<p>Israeli Ambassador Ron Dermer gives a lecture in the <span>Clarice Smith Center's</span> Gildenhorn Recital Hall on November 5, 2014.</p>

Israeli Ambassador Ron Dermer gives a lecture in the Clarice Smith Center's Gildenhorn Recital Hall on November 5, 2014.

Ron Dermer, Israeli ambassador to the U.S., delivered a speech and answered questions Wednesday amid both support and criticism from about 250 students and faculty gathered at the Clarice Smith Performing Arts Center.  

Dermer, appointed in July 2013, focused his speech on three aspects of Israel that he said make the nation unique: its small size, unique political culture and citizens’ “deep sense of solidarity.”

He said Israel, when compared to larger nations, is much more vulnerable to military threats because of the nation’s small territory. That small size allows airports, urban areas and strategic locations to be threatened, an issue not faced by other nations such as the U.S., he said.

Israel’s size, he said, also makes it more susceptible to its neighbors, the majority of which create problems for the nation.

“When you’re blessed with Canada in the north, Mexico in the south and fish as neighbors, you can afford mistakes,” he said. “Israel can’t because we have 100,000 rockets pointed at us.”

Several students then stood up and held signs with statements such as “End Military Aid to Israel,” and "End the Occupation and ALL Settlements." They were escorted out, along with another group on the upper balcony level.

Dermer continued his lecture. He said he believes Israel’s political system is dysfunctional and an indication of its instability. Instead of voting for candidates in elections, he said, citizens vote for a party, and the percentage of the vote each party gets is proportional to the number of seats it receives.

Still, Dermer said politics in Israel are very important. 

“In America you have Hollywood and politics, but in Israel you have politics and that is our Hollywood,” he said. “I hope Israel reaches prosperity so one day our politicians aren’t our celebrities.”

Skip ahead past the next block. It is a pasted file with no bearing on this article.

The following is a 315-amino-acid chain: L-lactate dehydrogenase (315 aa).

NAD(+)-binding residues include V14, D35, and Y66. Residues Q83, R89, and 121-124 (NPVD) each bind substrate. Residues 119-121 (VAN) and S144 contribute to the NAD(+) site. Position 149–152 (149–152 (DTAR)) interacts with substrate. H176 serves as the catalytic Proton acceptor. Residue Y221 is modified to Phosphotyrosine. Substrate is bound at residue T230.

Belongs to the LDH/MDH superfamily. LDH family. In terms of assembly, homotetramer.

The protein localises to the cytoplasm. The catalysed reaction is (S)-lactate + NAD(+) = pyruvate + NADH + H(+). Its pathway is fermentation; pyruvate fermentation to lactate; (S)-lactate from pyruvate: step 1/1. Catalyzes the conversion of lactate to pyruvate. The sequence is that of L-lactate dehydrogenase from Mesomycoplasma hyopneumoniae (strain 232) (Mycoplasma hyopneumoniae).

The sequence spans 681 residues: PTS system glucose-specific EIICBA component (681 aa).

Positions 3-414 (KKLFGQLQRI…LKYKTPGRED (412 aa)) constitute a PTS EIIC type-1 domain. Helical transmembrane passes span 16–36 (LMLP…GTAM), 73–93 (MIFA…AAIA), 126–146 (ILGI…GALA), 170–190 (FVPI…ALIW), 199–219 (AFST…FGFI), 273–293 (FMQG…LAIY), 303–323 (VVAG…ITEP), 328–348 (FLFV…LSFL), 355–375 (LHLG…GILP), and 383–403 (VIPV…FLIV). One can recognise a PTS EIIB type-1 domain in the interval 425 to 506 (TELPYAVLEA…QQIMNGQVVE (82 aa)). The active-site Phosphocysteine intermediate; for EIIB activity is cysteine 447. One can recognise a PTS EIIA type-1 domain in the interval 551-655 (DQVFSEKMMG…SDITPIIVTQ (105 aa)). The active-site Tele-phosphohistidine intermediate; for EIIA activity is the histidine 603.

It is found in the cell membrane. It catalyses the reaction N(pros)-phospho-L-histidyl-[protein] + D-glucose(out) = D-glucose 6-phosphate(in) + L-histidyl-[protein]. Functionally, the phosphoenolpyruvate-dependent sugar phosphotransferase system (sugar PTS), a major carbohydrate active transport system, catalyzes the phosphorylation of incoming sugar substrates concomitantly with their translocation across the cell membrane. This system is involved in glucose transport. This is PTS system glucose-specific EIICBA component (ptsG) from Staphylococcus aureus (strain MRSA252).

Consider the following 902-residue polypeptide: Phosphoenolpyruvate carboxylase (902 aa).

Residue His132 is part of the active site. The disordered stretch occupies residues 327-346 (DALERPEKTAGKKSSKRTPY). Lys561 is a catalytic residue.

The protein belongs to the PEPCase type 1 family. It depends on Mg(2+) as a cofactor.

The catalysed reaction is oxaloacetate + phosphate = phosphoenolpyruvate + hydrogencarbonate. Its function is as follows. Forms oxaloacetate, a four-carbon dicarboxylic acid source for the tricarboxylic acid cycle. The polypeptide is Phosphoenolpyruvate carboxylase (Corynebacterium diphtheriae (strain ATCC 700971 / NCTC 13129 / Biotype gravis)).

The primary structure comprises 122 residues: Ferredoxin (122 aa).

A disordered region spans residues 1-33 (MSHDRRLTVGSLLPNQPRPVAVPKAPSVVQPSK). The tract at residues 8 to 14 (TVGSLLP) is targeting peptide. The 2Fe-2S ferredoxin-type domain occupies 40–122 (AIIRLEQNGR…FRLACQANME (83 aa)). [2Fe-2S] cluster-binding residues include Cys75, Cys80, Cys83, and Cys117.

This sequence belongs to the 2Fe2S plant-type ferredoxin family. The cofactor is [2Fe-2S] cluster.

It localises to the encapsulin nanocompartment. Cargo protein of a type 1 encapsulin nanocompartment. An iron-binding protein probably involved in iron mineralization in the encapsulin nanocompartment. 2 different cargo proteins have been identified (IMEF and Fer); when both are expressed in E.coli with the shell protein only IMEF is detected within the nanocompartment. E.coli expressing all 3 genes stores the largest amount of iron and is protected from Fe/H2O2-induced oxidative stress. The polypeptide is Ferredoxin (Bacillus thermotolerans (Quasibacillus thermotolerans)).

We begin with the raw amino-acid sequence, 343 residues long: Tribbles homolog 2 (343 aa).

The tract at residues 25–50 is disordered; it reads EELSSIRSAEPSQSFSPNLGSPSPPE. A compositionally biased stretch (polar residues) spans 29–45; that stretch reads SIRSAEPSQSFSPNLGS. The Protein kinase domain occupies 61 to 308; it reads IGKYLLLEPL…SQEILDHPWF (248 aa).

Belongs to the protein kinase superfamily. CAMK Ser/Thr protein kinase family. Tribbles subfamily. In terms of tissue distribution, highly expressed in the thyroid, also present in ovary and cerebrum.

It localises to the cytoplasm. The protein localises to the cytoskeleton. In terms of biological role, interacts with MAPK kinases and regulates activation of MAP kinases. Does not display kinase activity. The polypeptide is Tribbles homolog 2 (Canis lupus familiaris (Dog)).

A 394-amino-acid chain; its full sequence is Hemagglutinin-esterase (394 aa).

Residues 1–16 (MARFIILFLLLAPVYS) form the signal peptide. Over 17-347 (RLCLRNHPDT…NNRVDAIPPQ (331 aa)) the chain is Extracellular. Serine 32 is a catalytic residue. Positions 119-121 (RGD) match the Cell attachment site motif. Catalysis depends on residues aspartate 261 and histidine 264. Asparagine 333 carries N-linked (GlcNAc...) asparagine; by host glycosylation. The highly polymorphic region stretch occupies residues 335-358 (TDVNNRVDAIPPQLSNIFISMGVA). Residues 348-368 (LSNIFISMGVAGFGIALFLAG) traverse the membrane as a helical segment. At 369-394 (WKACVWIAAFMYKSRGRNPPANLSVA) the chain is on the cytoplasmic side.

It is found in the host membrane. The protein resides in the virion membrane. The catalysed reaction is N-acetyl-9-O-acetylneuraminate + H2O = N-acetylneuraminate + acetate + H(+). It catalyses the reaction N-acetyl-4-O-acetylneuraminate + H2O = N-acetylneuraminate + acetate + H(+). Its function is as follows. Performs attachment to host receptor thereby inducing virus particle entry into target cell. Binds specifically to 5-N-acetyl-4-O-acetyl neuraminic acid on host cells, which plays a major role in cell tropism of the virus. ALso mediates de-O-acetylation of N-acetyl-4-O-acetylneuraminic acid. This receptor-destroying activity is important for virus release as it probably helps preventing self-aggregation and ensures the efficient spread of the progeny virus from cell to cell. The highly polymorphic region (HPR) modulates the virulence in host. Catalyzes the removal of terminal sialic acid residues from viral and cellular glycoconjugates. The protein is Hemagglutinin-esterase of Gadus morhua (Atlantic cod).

Dermer also said the strong ties between Israelis create a bond unparalleled by any other nation. That deep connection, he said, comes from past injustices.

“Imagine a 9/11 every day for a century, and that is what the Holocaust was like for the Jews,” he said. “So that’s why we don’t take threats lightly.”

The deep solidarity isn’t just found among Israelis, but between citizens and the Israeli Defense Force as well, Dermer said.

“If you libel the army, you libel the people of Israel,” he said.

When asked whether Palestine has a right to a buffer zone, which Israel has, Dermer said “you don’t see incitement to violence in Israel like you do in Palestine.” Palestine won’t receive a buffer zone until it concedes that Israel has a right to exist, he said.

Audience members also asked about Iran’s nuclear program and the skyrocketing cost of living in Israel.

Noa Zarka, a freshman enrolled in letters and sciences and an Israeli citizen who hid in the nation’s bomb shelters this summer, said it’s important for Israelis to lead the discussion about the nation’s issues because they have lived through them.

“You don’t really know what’s happening in Israel until you live the reality,” Zarka said.

David Snyder, a freshman aerospace engineering major, attended the event because he said it was timely and he thought it would be informative..

“It’s very interesting to get the perspective of such a powerful person on such a compelling issue,” Snyder said.

Despite the issues that might plague the nation, Dermer said unique connections found within the nation make it special.

“Israel is the most exciting place on Earth because we are all strapped into this roller coaster ride,” he said. “We have a shared past, a shared present and a shared hope for a brilliant future.”

Due to a reporting error, a previous version of the article stated there were about 50 people in attendance. That number has been changed to 250.